He climbed up into the cockpit, checking his instrument panel. The sensors were working, the navicom was set, the phasers were charged and ready. Come, my beloved. We have an appointment.

To the Clave was easy. She was registered as a personal transport as far as the Terran Patrol was concerned, and Haven inspection for the Clave itself was lax for the important. So nice to be important to the Havens, he mused drolly. A cloak would have been too costly in energy for the small ship, and would have spoiled the game. In any case, he was good at evasives and more than familiar with the kind of sensor capabilities needles had. In order to follow another craft, one had to get a lock on it, and angled approaches were very difficult to trace long enough for that to happen. With angles, and by keeping just out of range of his prey - his sensors had a longer reach - he could hunt as he pleased with little fear of repercussion. He had to close in for the kill, of course, but there lay the thrill. A good flight was so sating...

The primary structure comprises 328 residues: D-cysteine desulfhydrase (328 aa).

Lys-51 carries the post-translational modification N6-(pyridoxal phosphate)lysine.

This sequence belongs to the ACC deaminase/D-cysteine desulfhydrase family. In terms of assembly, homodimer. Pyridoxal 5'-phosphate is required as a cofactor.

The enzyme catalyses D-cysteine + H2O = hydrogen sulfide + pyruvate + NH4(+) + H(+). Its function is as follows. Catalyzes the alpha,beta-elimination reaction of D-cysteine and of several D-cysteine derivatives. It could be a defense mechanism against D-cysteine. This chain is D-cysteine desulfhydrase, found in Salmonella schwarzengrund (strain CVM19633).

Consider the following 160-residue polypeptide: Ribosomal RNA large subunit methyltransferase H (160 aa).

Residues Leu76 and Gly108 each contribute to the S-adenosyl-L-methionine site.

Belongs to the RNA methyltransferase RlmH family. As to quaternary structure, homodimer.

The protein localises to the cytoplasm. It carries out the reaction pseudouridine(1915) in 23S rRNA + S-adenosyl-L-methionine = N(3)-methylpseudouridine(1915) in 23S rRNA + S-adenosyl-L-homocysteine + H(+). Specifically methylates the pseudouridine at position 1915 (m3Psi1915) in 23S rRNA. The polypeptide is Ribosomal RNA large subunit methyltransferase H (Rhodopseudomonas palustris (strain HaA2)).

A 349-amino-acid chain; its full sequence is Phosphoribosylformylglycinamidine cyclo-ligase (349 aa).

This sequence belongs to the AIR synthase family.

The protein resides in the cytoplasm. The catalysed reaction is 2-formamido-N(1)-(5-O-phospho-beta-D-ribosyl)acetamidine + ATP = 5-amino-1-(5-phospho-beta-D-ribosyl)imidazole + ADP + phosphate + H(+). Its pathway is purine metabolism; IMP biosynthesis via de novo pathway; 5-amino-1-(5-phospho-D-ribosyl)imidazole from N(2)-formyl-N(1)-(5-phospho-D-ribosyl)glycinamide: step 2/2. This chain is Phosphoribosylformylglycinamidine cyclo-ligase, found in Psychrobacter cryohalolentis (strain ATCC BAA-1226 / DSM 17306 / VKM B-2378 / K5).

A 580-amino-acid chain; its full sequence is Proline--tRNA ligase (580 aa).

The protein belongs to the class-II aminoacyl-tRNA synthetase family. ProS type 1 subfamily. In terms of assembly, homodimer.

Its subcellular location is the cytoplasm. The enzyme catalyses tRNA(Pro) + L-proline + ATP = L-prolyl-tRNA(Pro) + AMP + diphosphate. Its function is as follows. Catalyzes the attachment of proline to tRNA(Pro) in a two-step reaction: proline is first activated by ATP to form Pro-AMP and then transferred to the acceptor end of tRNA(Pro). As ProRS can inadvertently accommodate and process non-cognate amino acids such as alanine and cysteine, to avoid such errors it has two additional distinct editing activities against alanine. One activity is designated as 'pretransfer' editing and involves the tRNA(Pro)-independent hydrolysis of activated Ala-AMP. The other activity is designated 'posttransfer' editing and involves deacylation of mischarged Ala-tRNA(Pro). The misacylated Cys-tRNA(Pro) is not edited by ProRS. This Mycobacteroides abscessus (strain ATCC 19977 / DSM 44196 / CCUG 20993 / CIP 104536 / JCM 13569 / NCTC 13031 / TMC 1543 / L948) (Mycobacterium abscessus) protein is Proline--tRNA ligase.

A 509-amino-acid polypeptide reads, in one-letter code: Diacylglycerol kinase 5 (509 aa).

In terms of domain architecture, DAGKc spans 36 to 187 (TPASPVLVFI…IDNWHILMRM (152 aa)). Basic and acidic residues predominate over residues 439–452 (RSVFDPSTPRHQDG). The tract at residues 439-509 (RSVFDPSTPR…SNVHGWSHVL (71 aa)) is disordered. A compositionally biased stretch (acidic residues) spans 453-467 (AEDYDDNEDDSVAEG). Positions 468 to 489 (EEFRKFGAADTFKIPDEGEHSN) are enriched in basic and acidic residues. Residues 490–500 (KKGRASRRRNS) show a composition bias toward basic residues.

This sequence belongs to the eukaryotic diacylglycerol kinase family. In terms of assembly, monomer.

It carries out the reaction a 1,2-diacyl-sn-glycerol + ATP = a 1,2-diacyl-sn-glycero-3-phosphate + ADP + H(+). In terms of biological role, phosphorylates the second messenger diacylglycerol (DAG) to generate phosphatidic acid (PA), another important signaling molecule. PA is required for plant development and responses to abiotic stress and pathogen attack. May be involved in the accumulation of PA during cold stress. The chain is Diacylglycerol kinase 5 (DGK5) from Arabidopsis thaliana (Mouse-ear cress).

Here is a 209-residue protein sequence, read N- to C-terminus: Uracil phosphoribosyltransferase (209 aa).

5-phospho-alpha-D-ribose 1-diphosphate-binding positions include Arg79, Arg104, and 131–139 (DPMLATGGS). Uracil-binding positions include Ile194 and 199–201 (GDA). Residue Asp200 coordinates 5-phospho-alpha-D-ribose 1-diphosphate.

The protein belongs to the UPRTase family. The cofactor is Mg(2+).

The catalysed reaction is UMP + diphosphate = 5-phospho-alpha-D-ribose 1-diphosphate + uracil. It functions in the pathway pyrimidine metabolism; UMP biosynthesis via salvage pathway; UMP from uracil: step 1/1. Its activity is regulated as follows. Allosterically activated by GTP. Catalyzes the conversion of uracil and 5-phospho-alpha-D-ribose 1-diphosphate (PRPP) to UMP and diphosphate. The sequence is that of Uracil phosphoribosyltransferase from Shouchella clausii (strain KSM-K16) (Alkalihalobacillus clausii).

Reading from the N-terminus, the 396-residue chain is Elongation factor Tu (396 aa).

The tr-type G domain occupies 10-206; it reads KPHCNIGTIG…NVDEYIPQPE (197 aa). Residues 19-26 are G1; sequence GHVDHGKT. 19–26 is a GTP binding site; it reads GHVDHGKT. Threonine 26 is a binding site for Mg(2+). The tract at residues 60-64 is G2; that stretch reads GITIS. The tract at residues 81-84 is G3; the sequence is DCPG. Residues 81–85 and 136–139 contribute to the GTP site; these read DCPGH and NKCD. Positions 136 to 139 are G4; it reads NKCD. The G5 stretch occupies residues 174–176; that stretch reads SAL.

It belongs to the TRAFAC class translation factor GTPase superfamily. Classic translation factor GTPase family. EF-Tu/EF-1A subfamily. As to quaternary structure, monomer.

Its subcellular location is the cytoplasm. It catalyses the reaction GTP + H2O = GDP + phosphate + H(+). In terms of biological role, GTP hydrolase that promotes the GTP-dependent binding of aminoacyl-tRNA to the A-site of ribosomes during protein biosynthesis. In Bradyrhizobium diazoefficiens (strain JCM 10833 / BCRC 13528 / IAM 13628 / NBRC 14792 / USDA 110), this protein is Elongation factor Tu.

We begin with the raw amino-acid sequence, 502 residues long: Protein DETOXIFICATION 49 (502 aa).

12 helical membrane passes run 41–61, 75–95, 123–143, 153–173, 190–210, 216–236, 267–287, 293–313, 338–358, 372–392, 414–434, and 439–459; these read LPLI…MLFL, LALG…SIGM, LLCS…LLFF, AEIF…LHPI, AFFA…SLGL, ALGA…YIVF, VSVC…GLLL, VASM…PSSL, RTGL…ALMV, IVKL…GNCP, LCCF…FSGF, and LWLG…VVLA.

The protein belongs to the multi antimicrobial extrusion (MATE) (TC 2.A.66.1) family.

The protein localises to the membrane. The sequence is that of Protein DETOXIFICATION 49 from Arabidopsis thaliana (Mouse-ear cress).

He didn't have to wait long for Cobra. The lovely craft with its elaborate decorative signature was easily identified. She soared up out of the ecliptic and he followed hungrily.

He didn't see the gold beauty that raced up a minute behind Cobra.

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Ruth played with the scanner, trying to get a fix on Cobra. Her sensors were a touch more sensitive than usual; her expertise with computers saw to that. She could, with only a little difficulty, follow him without his knowledge. She kept reminding herself that she was only practicing at the 'following" part of her plan, but a nagging fear pulled at her nonetheless. She made a few more adjustments, and got a lock on Cobra's ID signal.

Then almost shrieked aloud as another signal moved onto her viewer, directly behind Cobra.

Her instinct was to veer off and get out. But if she did, Cobra would die.

Won't he anyway? How can you stop a hunt? Your high-sounding plan seems as crazy as Cobra said it was, doesn't it?

I have to do something, I have to help him...

How?

Ruth thought furiously. Needles couldn't lock on angled runs - unless this particular needle had more sophisticated sensors than normal -

It's got phasers, so it must have a way to aim them, fool! Phasers can't lock on two targets at once, can they? And a signal passing through a target lock will disrupt it. I remember that from Decker's ship.

You're not really proposing...